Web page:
Ever think where all those Chinese mathematicians, science geniuses, and music wizards come from? When we think of the Chinese population, we are likely to think of all these sorts of geniuses. That’s what everyone wonders about when it comes to the Chinese parenting. But in order for these prodigies to happen, it must be taught and strongly pushed on when younger. There are two different styles of parenting, which Amy Chua from The Wall Street Journal would call Western and Chinese parents.
In “Why Chinese Mothers Are Superior” Amy Chua, professor at Yale Law School, and publisher of The Wall Street Journal, describes the differences between Chinese and Western mothers. She elaborates on the main differences by telling us the main rules that her own daughters must follow at home. Chua explains how Western parents worry more about how their kids are going to feel if the parent says the wrong thing, and on the contrary Chinese parents think that their kid should be strong enough to take any shameful thing their parent might say. Second she says, “Chinese parents believe that their kids owe them everything”(para 15), and that the child should always obey and try to make their parents proud because that is their only responsibility. Third, she states that Chinese parents think that they know what is best for their kids and that is why they must decide on everything for their kids. Amy concludes that Chinese parents believe they shouldn’t consider what the child’s desire and preference might be because parents know what is best for them.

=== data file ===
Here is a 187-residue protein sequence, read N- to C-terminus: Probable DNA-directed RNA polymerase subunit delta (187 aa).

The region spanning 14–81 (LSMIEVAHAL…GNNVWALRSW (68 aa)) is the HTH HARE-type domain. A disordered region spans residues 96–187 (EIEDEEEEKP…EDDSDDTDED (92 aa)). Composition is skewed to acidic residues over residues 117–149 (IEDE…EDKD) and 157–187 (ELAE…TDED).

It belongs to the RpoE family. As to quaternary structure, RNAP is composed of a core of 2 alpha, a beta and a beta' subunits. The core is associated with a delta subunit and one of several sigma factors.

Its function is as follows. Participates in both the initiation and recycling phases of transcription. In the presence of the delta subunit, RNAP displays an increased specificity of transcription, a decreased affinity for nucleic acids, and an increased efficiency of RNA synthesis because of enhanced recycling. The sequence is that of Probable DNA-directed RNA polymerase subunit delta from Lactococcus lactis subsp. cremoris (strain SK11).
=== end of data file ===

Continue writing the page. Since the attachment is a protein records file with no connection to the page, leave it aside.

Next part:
Chua’s article comes across effectively using ethos because she talks about her own life at home in which she has gained a lot of knowledge from; she also uses logos effectively because she gives good evidence and reasoning on why Chinese mothers are superior by using statistics. Although Chua uses ethos and logos effectively, she has a narrow angle of vision, which affects her own pathos, and may lead to generalizations about Western parents. Not using pathos effectively leads me to think this article is not persuasive because it only captures the attention of Chinese mothers.
Amy Chua’s article uses ethos effectively because it makes readers trust what she is doing. She shows trustworthy by talking to us about her own personal experience. She is a Chinese mother, she does have all these rules and understandings on how her daughters should be no matter if they like it or not. Amy states things like, “Well, I can tell them, because I’ve done it”(para 1); now the reader can see that she has knowledge on this subject. She also demonstrates her knowledge and the way a Chinese mother would react to a situation by giving us a “story in favor of coercion, Chinese-style”(para 19). Amy’s daughter was trying to learn how to play a song on the piano and she just could not do it and wanted to give up. Amy reacted by screaming at her and telling her that she would give away her toys and she would not get any gifts for the...